04 February 2007

Magic mushrooms

Ordinarily square political blogger Mark AR Klieman reports that a new, serious, well-conducted study demonstrates that psilocybin mushrooms work.


Now it seems that the Beatific Vision, or at least a 60% chance of something the feels a lot like the Beatific Vision, might be in reach of almost anyone with access to a competent guide, a comfortable room, headphones, eyeshades, and the right kind of mushrooms.

Would that be a good thing? How much mystical insight can this society handle?

Good question. Klieman also considers some good questions about whether or not having psilocybin a Schedule One substance conflicts with the free exercise of religion under the First Amendment and why the researchers are having trouble finding further funding ... which both point to an answer to that first question. With enough mystical insight, this society isn't this society any more.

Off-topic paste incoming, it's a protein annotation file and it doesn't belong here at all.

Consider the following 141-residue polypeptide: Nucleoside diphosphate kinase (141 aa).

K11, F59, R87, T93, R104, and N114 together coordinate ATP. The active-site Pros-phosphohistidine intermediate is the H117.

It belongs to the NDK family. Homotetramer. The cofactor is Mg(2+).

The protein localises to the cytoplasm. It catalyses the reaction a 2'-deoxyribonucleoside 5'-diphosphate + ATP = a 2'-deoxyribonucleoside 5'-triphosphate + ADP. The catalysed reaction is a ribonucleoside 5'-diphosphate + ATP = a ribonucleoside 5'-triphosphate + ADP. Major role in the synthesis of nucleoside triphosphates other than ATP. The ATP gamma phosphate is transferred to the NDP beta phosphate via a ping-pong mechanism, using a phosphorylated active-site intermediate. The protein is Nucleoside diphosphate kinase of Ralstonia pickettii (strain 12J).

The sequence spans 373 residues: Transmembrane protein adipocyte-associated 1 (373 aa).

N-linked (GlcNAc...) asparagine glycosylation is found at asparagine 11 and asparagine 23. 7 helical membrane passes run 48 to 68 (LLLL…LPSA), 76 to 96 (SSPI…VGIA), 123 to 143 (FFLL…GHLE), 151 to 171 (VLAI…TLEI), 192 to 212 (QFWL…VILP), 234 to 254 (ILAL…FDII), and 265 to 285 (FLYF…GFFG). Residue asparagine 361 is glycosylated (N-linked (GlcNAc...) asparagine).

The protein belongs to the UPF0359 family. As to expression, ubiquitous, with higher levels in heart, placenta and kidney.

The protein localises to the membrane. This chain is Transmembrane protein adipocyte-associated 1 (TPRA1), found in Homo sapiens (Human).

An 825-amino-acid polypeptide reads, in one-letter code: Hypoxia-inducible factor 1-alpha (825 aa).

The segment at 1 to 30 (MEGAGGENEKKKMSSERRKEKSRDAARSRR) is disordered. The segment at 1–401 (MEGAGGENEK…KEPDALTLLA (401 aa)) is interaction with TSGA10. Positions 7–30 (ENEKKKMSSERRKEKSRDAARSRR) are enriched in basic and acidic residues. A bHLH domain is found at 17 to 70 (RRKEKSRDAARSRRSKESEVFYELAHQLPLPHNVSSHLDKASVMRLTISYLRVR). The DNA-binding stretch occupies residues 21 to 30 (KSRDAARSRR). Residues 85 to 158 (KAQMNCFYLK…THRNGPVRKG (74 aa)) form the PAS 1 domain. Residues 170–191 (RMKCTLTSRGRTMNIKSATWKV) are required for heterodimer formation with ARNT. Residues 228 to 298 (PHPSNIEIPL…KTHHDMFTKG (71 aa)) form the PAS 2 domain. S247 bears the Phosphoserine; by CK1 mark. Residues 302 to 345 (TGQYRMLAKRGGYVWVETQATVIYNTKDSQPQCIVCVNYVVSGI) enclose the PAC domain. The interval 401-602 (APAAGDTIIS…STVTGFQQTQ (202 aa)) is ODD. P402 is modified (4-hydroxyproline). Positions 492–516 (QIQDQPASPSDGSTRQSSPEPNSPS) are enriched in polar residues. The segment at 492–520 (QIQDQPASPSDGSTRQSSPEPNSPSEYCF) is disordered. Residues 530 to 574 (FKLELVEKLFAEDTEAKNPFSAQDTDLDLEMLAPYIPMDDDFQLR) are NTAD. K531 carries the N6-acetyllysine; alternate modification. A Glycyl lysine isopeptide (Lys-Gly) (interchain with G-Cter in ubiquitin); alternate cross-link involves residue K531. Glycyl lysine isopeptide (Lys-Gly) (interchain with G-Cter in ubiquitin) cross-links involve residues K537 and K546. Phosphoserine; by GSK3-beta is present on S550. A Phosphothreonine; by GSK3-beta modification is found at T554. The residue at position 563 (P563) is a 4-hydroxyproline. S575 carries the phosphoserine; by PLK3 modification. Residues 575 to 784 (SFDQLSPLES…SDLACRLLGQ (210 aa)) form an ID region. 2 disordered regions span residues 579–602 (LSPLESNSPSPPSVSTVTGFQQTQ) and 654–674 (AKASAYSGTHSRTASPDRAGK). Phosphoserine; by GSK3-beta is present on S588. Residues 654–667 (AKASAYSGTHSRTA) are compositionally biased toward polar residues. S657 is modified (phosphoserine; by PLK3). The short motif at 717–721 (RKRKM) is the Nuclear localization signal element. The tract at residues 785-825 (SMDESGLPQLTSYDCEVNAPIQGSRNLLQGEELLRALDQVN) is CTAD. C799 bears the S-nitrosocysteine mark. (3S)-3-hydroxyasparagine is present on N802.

Considering the changes in society that coincided with the last uncontrolled mass experiment in entheogenic drugs, this is hardly a surprise.


Anonymous said...

Mark has right, people many times think that magic mushrooms are a bad thing, but that's not true. Of course that like everything in life, people need to know the formula, and how to use it safely.

Reya Mellicker said...

We baby boomers believed that a society of mystics could change the world. We got high on a regular basis, purely for the greater good. Now look at us with our SUV's and all our toys, still as selfish as we were when we were hippies.

I'm not convinced mushrooms are the way to a more evolved society, obviously. Too many mushrooms, too many mystics, is no better than too few.

Jonathan Korman said...

There's more interesting discussion of this post over on the LiveJournal syndicated feed version, including me saying something that's relevant to both comments here:

These drugs are powerful technologies that should neither be abused as mere toys nor ignored out of fearful puritanism.